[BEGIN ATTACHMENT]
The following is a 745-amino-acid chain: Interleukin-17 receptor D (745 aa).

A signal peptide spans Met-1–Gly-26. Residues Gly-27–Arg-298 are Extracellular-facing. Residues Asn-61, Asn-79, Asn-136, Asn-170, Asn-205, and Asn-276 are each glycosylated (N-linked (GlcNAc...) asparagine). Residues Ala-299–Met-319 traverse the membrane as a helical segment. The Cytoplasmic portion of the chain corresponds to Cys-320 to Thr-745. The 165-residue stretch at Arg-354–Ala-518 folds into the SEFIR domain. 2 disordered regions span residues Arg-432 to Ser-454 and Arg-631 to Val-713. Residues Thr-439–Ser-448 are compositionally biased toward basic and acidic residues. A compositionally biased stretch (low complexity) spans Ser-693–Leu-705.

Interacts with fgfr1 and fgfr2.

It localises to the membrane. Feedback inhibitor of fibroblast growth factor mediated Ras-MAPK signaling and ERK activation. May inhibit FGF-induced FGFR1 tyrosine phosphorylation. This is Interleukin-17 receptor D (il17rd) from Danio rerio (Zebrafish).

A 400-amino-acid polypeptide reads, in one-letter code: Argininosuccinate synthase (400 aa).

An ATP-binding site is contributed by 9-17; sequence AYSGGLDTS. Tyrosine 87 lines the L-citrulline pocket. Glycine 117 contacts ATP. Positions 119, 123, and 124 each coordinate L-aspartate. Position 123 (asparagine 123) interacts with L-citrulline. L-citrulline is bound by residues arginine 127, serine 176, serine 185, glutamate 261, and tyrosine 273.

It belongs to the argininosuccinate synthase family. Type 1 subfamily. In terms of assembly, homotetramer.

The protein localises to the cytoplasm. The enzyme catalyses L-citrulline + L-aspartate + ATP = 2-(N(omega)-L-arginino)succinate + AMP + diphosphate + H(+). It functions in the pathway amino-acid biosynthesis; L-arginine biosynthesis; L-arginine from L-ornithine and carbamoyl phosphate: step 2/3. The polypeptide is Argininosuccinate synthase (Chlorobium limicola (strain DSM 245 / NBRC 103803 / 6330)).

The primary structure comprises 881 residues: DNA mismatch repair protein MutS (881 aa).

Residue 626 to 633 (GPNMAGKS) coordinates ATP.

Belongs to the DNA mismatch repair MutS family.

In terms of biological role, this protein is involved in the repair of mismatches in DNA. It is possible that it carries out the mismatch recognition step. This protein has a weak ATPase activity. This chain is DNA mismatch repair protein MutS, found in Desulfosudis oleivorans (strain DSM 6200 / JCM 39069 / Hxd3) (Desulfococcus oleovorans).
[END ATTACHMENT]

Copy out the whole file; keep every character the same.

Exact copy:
The following is a 745-amino-acid chain: Interleukin-17 receptor D (745 aa).

A signal peptide spans Met-1–Gly-26. Residues Gly-27–Arg-298 are Extracellular-facing. Residues Asn-61, Asn-79, Asn-136, Asn-170, Asn-205, and Asn-276 are each glycosylated (N-linked (GlcNAc...) asparagine). Residues Ala-299–Met-319 traverse the membrane as a helical segment. The Cytoplasmic portion of the chain corresponds to Cys-320 to Thr-745. The 165-residue stretch at Arg-354–Ala-518 folds into the SEFIR domain. 2 disordered regions span residues Arg-432 to Ser-454 and Arg-631 to Val-713. Residues Thr-439–Ser-448 are compositionally biased toward basic and acidic residues. A compositionally biased stretch (low complexity) spans Ser-693–Leu-705.

Interacts with fgfr1 and fgfr2.

It localises to the membrane. Feedback inhibitor of fibroblast growth factor mediated Ras-MAPK signaling and ERK activation. May inhibit FGF-induced FGFR1 tyrosine phosphorylation. This is Interleukin-17 receptor D (il17rd) from Danio rerio (Zebrafish).

A 400-amino-acid polypeptide reads, in one-letter code: Argininosuccinate synthase (400 aa).

An ATP-binding site is contributed by 9-17; sequence AYSGGLDTS. Tyrosine 87 lines the L-citrulline pocket. Glycine 117 contacts ATP. Positions 119, 123, and 124 each coordinate L-aspartate. Position 123 (asparagine 123) interacts with L-citrulline. L-citrulline is bound by residues arginine 127, serine 176, serine 185, glutamate 261, and tyrosine 273.

It belongs to the argininosuccinate synthase family. Type 1 subfamily. In terms of assembly, homotetramer.

The protein localises to the cytoplasm. The enzyme catalyses L-citrulline + L-aspartate + ATP = 2-(N(omega)-L-arginino)succinate + AMP + diphosphate + H(+). It functions in the pathway amino-acid biosynthesis; L-arginine biosynthesis; L-arginine from L-ornithine and carbamoyl phosphate: step 2/3. The polypeptide is Argininosuccinate synthase (Chlorobium limicola (strain DSM 245 / NBRC 103803 / 6330)).

The primary structure comprises 881 residues: DNA mismatch repair protein MutS (881 aa).

Residue 626 to 633 (GPNMAGKS) coordinates ATP.

Belongs to the DNA mismatch repair MutS family.

In terms of biological role, this protein is involved in the repair of mismatches in DNA. It is possible that it carries out the mismatch recognition step. This protein has a weak ATPase activity. This chain is DNA mismatch repair protein MutS, found in Desulfosudis oleivorans (strain DSM 6200 / JCM 39069 / Hxd3) (Desulfococcus oleovorans).